The methods of the current invention allow a very efficient separation of the oil contained in the biomass from the cell debris and other substances as contained in the fermentation broth. By using the methods of the current invention preferably more than 80 wt.-%, in particular more than 90 wt-% of the oil contained in the biomass can be separated from the biomass and isolated.

"Chloride" according to the invention refers to the amount of detectable chlorine. The amount of chlorine as present can be determined for example by elemental analysis according to DIN EN ISO 11885. The chlorine is present in the form of salts which are called "chlorides". The content of chloride as mentioned according to the invention - also called "chloride ions" - only refers to the amount of detectable chlorine, not to the amount of the complete chloride salt, which comprises besides the chloride ion also a cationic counterion.

The method according to the invention may further comprise as a pretreatment step the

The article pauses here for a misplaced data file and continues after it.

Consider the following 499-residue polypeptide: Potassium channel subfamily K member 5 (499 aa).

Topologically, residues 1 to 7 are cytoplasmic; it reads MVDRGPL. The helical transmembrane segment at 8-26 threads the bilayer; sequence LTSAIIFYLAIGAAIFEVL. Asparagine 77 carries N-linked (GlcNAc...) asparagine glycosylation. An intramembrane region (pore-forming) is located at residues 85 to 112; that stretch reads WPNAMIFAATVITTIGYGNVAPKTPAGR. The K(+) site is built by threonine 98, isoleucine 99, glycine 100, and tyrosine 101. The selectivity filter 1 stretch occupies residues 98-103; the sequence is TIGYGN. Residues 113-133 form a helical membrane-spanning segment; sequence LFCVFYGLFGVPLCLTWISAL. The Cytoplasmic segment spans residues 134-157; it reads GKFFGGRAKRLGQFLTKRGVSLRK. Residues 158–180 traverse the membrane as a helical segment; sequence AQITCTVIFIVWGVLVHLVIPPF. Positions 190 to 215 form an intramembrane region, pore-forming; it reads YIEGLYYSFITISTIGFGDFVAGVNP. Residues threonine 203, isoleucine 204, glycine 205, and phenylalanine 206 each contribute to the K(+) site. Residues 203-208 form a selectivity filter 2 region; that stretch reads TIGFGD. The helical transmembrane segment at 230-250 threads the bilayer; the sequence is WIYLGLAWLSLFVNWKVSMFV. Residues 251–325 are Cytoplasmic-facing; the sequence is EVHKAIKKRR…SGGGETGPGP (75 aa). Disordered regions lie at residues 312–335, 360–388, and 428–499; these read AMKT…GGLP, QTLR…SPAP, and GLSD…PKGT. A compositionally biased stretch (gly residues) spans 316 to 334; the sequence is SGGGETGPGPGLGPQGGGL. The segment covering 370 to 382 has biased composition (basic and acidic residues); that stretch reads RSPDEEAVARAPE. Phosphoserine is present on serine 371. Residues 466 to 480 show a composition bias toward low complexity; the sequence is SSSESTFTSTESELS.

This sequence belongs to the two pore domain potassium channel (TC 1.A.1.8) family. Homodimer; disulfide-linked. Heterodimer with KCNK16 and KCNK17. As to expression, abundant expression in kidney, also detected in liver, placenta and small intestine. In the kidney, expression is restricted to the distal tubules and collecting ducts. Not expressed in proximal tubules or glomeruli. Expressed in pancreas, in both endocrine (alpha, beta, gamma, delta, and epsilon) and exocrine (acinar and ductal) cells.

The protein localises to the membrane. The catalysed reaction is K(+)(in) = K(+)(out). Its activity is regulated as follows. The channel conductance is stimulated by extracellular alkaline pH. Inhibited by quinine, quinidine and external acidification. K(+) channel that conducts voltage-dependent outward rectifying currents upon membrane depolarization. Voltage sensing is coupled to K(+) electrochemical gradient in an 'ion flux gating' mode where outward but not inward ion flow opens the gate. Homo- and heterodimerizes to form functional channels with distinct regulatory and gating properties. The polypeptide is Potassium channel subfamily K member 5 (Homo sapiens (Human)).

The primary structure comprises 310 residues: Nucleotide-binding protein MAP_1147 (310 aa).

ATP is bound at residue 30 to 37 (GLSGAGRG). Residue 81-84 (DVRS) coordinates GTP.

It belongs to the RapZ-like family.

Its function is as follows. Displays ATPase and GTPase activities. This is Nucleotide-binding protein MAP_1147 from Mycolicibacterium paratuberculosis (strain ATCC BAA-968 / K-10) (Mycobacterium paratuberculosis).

pasteurization of the suspension of the biomass, before carrying out the lysis of the cells. The pasteurization is preferably carried out for 5 to 120 minutes, in particular 20 to 100 minutes, at a temperature of 50 to 121°C, in particular 50 to 70 °C.

The PUFAs containing cells of the biomass are preferably microbial cells or plant cells. Preferably, the cells are capable of producing the PUFAs due to a polyketide synthase system. The polyketide synthase system may be an endogenous one or, due to genetic engineering, an exogenous one.

The plant cells may in particular be selected from cells of the families Brassicaceae, Elaeagnaceae and Fabaceae. The cells of the family Brassicaceae may be selected from the genus Brassica, in particular from oilseed rape, turnip rape and Indian mustard; the cells of the family Elaeagnaceae may be selected from the genus Elaeagnus, in particular from the species Oleae europaea; the cells of the family Fabaceae may be selected from the genus Glycine, in particular from the species Glycine max.